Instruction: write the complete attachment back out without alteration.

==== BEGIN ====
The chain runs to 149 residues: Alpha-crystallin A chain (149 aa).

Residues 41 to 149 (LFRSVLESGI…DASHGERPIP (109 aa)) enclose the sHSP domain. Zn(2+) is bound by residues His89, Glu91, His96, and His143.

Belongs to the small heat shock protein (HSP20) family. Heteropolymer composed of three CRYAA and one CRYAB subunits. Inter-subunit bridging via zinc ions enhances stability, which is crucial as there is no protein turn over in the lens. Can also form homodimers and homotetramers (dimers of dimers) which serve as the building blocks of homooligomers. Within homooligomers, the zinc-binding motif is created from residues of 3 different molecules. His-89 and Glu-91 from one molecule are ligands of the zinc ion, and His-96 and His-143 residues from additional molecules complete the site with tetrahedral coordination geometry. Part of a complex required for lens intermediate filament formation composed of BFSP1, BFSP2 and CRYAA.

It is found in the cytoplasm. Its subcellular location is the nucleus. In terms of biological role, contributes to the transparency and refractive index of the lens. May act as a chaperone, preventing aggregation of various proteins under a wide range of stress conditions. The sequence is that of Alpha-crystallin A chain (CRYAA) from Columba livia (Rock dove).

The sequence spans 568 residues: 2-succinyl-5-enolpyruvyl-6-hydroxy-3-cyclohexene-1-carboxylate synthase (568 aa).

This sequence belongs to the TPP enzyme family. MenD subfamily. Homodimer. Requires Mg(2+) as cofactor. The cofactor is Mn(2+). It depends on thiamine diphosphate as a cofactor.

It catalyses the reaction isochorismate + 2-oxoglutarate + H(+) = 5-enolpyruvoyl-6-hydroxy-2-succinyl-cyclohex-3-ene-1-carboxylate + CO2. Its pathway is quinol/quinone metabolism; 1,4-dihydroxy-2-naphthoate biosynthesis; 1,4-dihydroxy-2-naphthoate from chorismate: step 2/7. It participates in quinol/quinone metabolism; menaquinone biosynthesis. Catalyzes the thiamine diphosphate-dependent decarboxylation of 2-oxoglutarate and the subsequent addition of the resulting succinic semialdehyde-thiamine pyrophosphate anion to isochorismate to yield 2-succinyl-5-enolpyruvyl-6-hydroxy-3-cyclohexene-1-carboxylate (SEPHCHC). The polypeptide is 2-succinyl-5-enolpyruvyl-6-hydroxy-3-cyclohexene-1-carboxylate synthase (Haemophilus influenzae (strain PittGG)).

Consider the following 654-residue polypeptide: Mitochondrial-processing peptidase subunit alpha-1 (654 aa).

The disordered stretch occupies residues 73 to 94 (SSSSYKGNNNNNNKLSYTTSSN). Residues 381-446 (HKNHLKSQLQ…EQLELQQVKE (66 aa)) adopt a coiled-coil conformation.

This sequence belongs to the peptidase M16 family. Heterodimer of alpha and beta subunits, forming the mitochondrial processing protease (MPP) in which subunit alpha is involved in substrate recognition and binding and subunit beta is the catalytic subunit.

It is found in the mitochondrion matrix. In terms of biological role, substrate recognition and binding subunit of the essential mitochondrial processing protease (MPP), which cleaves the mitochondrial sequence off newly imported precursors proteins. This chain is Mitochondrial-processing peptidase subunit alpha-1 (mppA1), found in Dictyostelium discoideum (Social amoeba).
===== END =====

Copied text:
The chain runs to 149 residues: Alpha-crystallin A chain (149 aa).

Residues 41 to 149 (LFRSVLESGI…DASHGERPIP (109 aa)) enclose the sHSP domain. Zn(2+) is bound by residues His89, Glu91, His96, and His143.

Belongs to the small heat shock protein (HSP20) family. Heteropolymer composed of three CRYAA and one CRYAB subunits. Inter-subunit bridging via zinc ions enhances stability, which is crucial as there is no protein turn over in the lens. Can also form homodimers and homotetramers (dimers of dimers) which serve as the building blocks of homooligomers. Within homooligomers, the zinc-binding motif is created from residues of 3 different molecules. His-89 and Glu-91 from one molecule are ligands of the zinc ion, and His-96 and His-143 residues from additional molecules complete the site with tetrahedral coordination geometry. Part of a complex required for lens intermediate filament formation composed of BFSP1, BFSP2 and CRYAA.

It is found in the cytoplasm. Its subcellular location is the nucleus. In terms of biological role, contributes to the transparency and refractive index of the lens. May act as a chaperone, preventing aggregation of various proteins under a wide range of stress conditions. The sequence is that of Alpha-crystallin A chain (CRYAA) from Columba livia (Rock dove).

The sequence spans 568 residues: 2-succinyl-5-enolpyruvyl-6-hydroxy-3-cyclohexene-1-carboxylate synthase (568 aa).

This sequence belongs to the TPP enzyme family. MenD subfamily. Homodimer. Requires Mg(2+) as cofactor. The cofactor is Mn(2+). It depends on thiamine diphosphate as a cofactor.

It catalyses the reaction isochorismate + 2-oxoglutarate + H(+) = 5-enolpyruvoyl-6-hydroxy-2-succinyl-cyclohex-3-ene-1-carboxylate + CO2. Its pathway is quinol/quinone metabolism; 1,4-dihydroxy-2-naphthoate biosynthesis; 1,4-dihydroxy-2-naphthoate from chorismate: step 2/7. It participates in quinol/quinone metabolism; menaquinone biosynthesis. Catalyzes the thiamine diphosphate-dependent decarboxylation of 2-oxoglutarate and the subsequent addition of the resulting succinic semialdehyde-thiamine pyrophosphate anion to isochorismate to yield 2-succinyl-5-enolpyruvyl-6-hydroxy-3-cyclohexene-1-carboxylate (SEPHCHC). The polypeptide is 2-succinyl-5-enolpyruvyl-6-hydroxy-3-cyclohexene-1-carboxylate synthase (Haemophilus influenzae (strain PittGG)).

Consider the following 654-residue polypeptide: Mitochondrial-processing peptidase subunit alpha-1 (654 aa).

The disordered stretch occupies residues 73 to 94 (SSSSYKGNNNNNNKLSYTTSSN). Residues 381-446 (HKNHLKSQLQ…EQLELQQVKE (66 aa)) adopt a coiled-coil conformation.

This sequence belongs to the peptidase M16 family. Heterodimer of alpha and beta subunits, forming the mitochondrial processing protease (MPP) in which subunit alpha is involved in substrate recognition and binding and subunit beta is the catalytic subunit.

It is found in the mitochondrion matrix. In terms of biological role, substrate recognition and binding subunit of the essential mitochondrial processing protease (MPP), which cleaves the mitochondrial sequence off newly imported precursors proteins. This chain is Mitochondrial-processing peptidase subunit alpha-1 (mppA1), found in Dictyostelium discoideum (Social amoeba).